SYDNEY — As 2021 drew to a close, many Australians were cautiously optimistic that the worst of the Covid-19 pandemic was behind them.
The country had surpassed ambitious vaccine targets, meaning its rolling lockdowns could cease, both internal and international borders would reopen, and as Prime Minister Scott Morrison declared, it was now possible to “live with this virus.”
But as Australia moved to change course on its pandemic strategy, the highly transmissible omicron variant hit. In just over a month, cases have risen from around 1,000 a day to more than 100,000 a day. Hallmarks of the pandemic that Australia mostly avoided began to emerge. The health system is buckling. Many supermarket shelves are bare as sick workers stay home.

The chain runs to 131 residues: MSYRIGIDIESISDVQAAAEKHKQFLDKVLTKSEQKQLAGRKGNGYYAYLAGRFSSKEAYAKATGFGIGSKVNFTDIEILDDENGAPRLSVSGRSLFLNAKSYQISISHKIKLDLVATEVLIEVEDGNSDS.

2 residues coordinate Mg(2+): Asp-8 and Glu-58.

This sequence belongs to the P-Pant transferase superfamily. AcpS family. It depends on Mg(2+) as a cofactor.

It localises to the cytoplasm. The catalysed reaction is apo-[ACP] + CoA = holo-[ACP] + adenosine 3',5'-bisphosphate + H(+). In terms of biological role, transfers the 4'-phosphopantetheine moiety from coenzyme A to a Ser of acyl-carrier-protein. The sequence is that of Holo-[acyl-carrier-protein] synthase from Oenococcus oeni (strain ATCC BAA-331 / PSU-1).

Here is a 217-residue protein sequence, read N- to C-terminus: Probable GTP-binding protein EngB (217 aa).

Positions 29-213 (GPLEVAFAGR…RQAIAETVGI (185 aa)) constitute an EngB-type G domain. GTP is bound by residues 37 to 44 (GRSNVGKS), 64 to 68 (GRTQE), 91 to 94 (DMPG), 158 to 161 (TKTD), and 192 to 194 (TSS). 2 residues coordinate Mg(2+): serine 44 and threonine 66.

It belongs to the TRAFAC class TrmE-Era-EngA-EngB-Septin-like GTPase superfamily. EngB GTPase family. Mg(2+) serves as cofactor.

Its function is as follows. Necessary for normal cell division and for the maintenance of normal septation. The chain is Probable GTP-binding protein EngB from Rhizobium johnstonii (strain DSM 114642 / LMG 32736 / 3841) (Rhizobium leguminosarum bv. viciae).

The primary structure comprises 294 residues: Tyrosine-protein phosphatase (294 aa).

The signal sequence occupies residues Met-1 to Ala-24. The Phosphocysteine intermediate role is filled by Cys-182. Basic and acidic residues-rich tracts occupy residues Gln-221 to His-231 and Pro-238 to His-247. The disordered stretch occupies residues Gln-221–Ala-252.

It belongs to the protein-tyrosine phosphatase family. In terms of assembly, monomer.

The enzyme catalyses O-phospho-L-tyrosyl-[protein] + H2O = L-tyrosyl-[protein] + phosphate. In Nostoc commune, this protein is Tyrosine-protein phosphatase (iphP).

Despite this surge in cases, most Australian states and territories are holding the line and allowing the virus to circulate in their communities, which critics have labeled the “let it rip” approach. But is it all bad news?
For much of the pandemic, Australia aimed for zero Covid cases, employing regular lockdowns (the country’s second-largest city, Melbourne, was in lockdown for more than 260 days) and extremely strict border policies. And it worked — the nation’s Covid mortality rate has been among the lowest in the world.